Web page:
Hopefully I won’t be boasting about how much of a great time I’m having here in Australia when I say that so far the most disappointing part has been arriving here. Not that I mean getting here in general, just my actual arrival. Perhaps I had overhyped any expectations from watching too many episodes of Border Security, but going through the airport just wasn’t as action packed as I hoped it would be.
My very first experience of Australian culture however, was almost textbook. Immediately upon exiting the plane from Kuala Lumpur I walked down the corridor and had to turn a few corners; so far no different from any other airport in the world. What made it (stereo)typically Australian is that before any form of pretty much anything, I was confronted with row upon row of booze. At Brisbane airport it seems, duty-free alcohol is much more of a priority than any form of official, legally binding, and internationally important paperwork.
But unfortunately this is where my good experience seemed to end. Fully prepared that in this day and age of technical over reliance I would have to ask to have any kind of chance of having a stamp in my passport (even my visa was completely digital), I wasn’t prepared for the fact that you can’t ask a self-service immigration machine. Coming as I do from a select group of nations, I had the ‘convenience’ of allowing myself into the country. As much as I appreciated the trust placed in me courtesy of my nationality, I personally would have much preferred the human touch of an actual person welcoming me to their country, stamp or otherwise. Oh well, on to customs.
Like my previous visit to the USA quite some time ago, coming into Australia required me to fill in a form of important and confusing questions. As the Australian economy relies so greatly on agriculture, this included questions about whether I had spent time in or around farms and/or vaguely rural environments in the last month. Coming from Somerset I took the advice of “if in doubt tick yes”, and figured a few questions would be better than the heavy fines I had often seen handed out on TV. Having gone through auto-immigration, I also figured it would give me chance to interact with a real life person.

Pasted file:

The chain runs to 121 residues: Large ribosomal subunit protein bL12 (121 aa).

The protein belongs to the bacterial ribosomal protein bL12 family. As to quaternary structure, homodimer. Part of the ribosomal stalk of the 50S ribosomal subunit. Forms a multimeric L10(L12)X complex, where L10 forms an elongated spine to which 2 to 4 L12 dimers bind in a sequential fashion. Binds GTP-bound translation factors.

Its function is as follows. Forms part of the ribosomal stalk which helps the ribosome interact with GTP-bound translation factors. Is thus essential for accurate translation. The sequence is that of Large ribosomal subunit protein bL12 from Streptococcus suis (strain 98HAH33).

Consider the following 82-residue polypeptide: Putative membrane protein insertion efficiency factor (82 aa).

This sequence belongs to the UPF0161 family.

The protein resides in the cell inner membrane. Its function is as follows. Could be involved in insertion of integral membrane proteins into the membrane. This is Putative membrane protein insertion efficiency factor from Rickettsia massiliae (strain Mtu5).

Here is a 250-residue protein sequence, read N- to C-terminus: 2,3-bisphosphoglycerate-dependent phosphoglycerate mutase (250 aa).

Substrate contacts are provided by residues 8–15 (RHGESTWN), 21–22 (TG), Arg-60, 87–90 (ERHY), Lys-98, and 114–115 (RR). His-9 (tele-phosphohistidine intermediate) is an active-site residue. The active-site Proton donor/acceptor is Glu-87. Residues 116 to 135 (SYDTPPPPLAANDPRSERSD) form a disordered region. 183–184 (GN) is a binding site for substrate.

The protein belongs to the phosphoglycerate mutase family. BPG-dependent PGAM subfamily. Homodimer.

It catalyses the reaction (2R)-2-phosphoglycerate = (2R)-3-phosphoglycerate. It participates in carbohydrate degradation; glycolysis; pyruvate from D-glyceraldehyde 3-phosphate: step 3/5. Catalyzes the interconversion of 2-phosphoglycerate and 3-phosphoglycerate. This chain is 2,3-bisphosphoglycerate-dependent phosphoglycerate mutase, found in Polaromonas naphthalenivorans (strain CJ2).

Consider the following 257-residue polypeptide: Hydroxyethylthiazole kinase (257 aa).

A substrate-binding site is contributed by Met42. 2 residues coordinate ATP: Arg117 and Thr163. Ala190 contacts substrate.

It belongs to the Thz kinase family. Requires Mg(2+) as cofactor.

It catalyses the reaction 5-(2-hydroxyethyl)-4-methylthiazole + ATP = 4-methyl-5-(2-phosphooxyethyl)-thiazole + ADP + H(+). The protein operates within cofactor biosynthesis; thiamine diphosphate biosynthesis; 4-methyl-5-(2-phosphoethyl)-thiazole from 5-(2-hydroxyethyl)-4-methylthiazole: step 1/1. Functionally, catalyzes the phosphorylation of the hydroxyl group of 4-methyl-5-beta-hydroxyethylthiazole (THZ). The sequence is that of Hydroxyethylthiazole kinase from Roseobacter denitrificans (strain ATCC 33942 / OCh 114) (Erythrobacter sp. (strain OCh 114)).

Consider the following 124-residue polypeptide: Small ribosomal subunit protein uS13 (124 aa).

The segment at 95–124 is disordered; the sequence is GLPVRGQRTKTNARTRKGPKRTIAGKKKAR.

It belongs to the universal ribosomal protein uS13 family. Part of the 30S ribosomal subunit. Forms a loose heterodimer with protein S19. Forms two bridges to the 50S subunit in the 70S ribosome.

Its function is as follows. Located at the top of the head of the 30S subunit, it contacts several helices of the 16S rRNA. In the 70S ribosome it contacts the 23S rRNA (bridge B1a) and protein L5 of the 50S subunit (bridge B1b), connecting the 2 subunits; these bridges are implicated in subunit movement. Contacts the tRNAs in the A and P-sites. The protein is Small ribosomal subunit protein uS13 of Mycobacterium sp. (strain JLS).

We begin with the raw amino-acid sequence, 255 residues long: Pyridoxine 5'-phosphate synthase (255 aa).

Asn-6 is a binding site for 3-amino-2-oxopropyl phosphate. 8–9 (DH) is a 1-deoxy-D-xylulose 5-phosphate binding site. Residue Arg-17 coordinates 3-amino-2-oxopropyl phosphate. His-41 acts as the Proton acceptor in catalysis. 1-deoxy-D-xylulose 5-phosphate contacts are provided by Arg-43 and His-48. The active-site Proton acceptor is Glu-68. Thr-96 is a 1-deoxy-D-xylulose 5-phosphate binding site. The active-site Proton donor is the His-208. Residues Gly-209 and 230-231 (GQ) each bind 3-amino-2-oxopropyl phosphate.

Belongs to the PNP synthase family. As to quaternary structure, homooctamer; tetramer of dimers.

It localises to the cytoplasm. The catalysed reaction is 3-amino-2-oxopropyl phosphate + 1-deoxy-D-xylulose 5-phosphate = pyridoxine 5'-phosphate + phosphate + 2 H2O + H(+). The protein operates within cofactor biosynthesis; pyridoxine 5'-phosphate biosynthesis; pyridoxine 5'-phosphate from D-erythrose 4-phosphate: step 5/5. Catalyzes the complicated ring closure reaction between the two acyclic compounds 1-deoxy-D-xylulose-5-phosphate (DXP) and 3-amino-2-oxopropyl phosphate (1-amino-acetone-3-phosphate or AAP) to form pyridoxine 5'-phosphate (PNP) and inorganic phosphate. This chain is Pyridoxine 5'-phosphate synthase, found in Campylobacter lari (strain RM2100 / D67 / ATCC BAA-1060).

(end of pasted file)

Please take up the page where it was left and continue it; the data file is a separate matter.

Customs itself then consisted of someone at a desk who scan read my form, asked if my shoes were clean, and allowed me to carry on my way when I said that they were. The closest thing I got to Border Security was a sign that said the programme was being recorded today, which again raised my expectations of the immigration experience, but I guess by 9 o’clock they’d just gone home and either forgotten to take the signs with them, or left them there for the next day.
After a quick train ride into the centre of the city, for which buying my ticket constituted the my longest conversation with an Australian at that point, I then spent my first night in Australia at the Base Central hostel in Brisbane. I also did so in a style which I hoped would be indicative of my many travels round this massive country. I stayed in a dorm with “Jungle Room” emblazoned across the door, and despite a pair of lacy knickers hanging from a wall fixture, figured it was instead so-called due to the jungle mural painted on the main wall. A room I shared with people ranging from a quiet guy reading on his bed in the corner, to a pair of Scandinavian girls who told me I had beautiful hair, and asked me to check out their shirts to see if they were too short to be thought of as a dress. And they were.
Yep, backpacking in Australia was going to be alright.